Other infractions of the California Penal Code that are similar to or associated with battery include:

  • Simple assault, as outlined in PC Section 240
  • Assault with a deadly weapon, covered under PC 245(a)(1)
  • Domestic battery, which is battery against a spouse or romantic partner, as outlined in PC 243(e)(1)
  • Sexual battery, covered under PC 243.4
  • Battery causing serious bodily injury, found in PC 243(d)

4. Defenses Against Battery 

A skilled defense attorney will be able to find the best possible strategy to defeat a charge of battery. Three possible defenses that are relatively common are as follows:

  1. The defendant was using force to protect himself or another person against an imminent threat of bodily injury or from becoming the victim of a crime.
  2. The physical contact involved was not intentional. Without the element of willfulness, it is not battery but is merely an accident.
  3. The defendant was the parent of a child and was using reasonable disciplinary methods. This is parenting, not battery. However, if an unreasonable amount of force was applied, it could constitute child abuse under PC 273(d).

5. Possible Penalties 

A conviction for simple battery under PC Section 242 is a misdemeanor count that is punishable by any of the following:

  • A jail term of up to six months
  • Heavy court fines
  • A probationary period
  • Community service or labor
  • Anger management and other counseling

If a serious bodily injury is inflicted on the victim, a felony charge will likely be filed. This will add a prison term of up to four years to the misdemeanor sentencing. It will also result in a “strike" on the defendant’s criminal record under California’s Three Strikes Law, which will lead to penalty enhancements on any future convictions.

Even simple battery is classed as a violent crime in California, and it can have serious consequences beyond the court sentencing. For example, landlords and potential employers who conduct background checks will often turn away applicants with any kind of battery incident on their record.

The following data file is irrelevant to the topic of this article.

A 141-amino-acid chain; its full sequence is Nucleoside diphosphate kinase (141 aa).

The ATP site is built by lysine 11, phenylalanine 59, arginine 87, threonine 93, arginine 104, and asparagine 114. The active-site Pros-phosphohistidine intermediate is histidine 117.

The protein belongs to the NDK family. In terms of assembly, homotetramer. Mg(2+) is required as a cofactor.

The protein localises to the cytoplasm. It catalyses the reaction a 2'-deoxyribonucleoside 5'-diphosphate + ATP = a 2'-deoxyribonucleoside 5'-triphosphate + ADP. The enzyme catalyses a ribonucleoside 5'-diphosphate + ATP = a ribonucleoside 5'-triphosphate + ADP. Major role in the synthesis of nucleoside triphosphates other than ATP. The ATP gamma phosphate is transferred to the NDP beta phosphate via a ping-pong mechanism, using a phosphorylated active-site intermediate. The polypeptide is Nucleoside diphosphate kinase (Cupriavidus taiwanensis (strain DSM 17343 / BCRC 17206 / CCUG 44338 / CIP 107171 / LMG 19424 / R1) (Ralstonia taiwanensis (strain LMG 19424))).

6. Criminal Defense for Battery Cases 

If you or a loved one have been arrested on charges of battery, it is critical that you contact an experienced Long Beach criminal defense lawyer as soon as possible. A defense attorney with deep knowledge of the California criminal code and court system will be able to aggressively and skillfully pursue your best interests.

At the Law Office of David Givot, we know how to identify extenuating circumstances that may lead police and prosecutors to decide against filing a battery charge against you. If we cannot prevent your case from going to court, we can provide you with comprehensive representation from beginning to end. We understand the severe, life-changing consequences that a battery conviction can entail, and we fight vigorously to defend you.

The Law Office of David J. Givot work with clients in a number of southern California counties, including Orange, Los Angeles, San Bernardino, and Riverside. David Givot’s law office is located at 3780 Kilroy Airport Way, #200, Long Beach, California. You can call him 24/7, toll-free at 888-293-0396 or locally at 310-699-0070 to schedule a free consultation or to get further information on California battery law.

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Law Offices of David J. Givot
3780 Kilroy Airport Way #200
Long Beach, CA 90806

Toll Free: 888-293-0396
Telephone: 310-699-0070
Fax: 562-472-2273